Graceland: Take a live virtual tour of Elvis’ Memphis home
Elvis was known as the King of Rock and Roll until his premature death from a heart attack in the Seventies. The US-born singer remains a popular figure to this day and each year more than half-a-million people flock to his Graceland estate, in Memphis, Tennessee. Elvis, who served in the US Army and was sent overseas to Germany, was staunchly against those who opposed the Vietnam War.
Of those who came in the firing line of Elvis’ anger was John Lennon, who The King was said to have “disliked” The Beatles star straight away.
Author Chris Hutchins described how the Hound Dog singer would “fly into a rage” if Lennon’s name was mentioned in conversation.
He wrote: “His dislike of the pacifist Beatle was born from the night I took the Fab Four to his house for their first – and last – meeting.
“John had annoyed Presley by making his anti-war feelings known the moment he stepped into the massive lounge.”
Lennon’s comments came after he “spotted table lamps” in The King’s home, which featured “model wagons” that were engraved with the message: “All the way with LBJ.”
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The initials “LBJ” referred to the former US President Lyndon B Johnson – whom Lennon didn’t approve of and made his opinion known.
Mr Hutchins wrote: “Lennon hated President Lyndon B Johnson for raising the stakes in the Vietnam War.”
Elvis was believed to have had a different view of the war because he had been drafted into the US Army’s ranks between 1958 and 1960.
Mr Hutchins explained: “Presley allied himself with the FBI director Edgar Hoover and encouraged him to have Lennon thrown out of the US.”
Despite this animosity between them, Elvis’ ex-wife Priscilla Presley recalled how the two of them met again during an “awkward” encounter.
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Ms Presley said: “You could hear a pin drop when they walked in. All they cared about was seeing Elvis.”
She described Lennon as “shy” and “timid”, while he stared at his idol in disbelief.
Ms Presley added: “I really believe that he just couldn’t believe that he was actually there with Elvis Presley.
“It was a little bit awkward because they just kept looking at him and not really saying anything – not really sitting down, just staring at him.”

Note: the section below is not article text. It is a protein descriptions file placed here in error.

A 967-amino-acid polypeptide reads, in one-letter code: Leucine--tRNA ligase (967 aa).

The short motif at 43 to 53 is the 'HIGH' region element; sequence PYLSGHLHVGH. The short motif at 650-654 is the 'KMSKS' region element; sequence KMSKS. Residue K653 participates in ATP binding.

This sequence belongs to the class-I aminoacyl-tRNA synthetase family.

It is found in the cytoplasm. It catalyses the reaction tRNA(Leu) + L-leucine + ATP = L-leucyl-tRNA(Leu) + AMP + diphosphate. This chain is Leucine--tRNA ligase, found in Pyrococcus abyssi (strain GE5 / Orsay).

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In a 2011 article for the Daily Mail, Mr Hutchins recounted how Elvis told Sir Tom Jones that he wanted Lennon to be “thrown out of the US”.
Elvis said: “He should’ve been kicked out long ago.”
Elvis and Sir Tom had bonded because the US star considered him to be “a man’s man” and they later developed a “deep friendship”.
After Elvis told the Wales-born singer about his encounter with Lennon, Sir Tom admitted: “I had a run-in with him myself.
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“He made some smart remark at a TV studio in England, where we were appearing on the show Thank Your Lucky Stars.
“I wanted to take him outside and see what sort of hiding his intellect would stand.”
Mr Hutchins claimed that Elvis smiled at Sir Tom “for the first time that night” and believed it was because he agreed with the sentiment.
The author continued: “Tom was talking his kind of language.”
Last weekend, Sir Tom recounted a defining moment of his friendship with Elvis on the ITV show The Voice.
The veteran singer, who has savoured a five-and-a-half decade career, told Olly Murs that the only person he was nervous about singing with was Elvis.
Sir Tom said: “Well, Elvis Presley I sang with. I was excited! I was thinking, ‘Wow!’”
He described Elvis as “the one” and regaled the audience with an anecdote about his first encounter with The King.
Sir Tom said: “I met him in Los Angeles in 1965 [when I had] a ballad out called With These Hands.
“He was coming towards me and he was singing, ‘With these hands, I will cling to you.’
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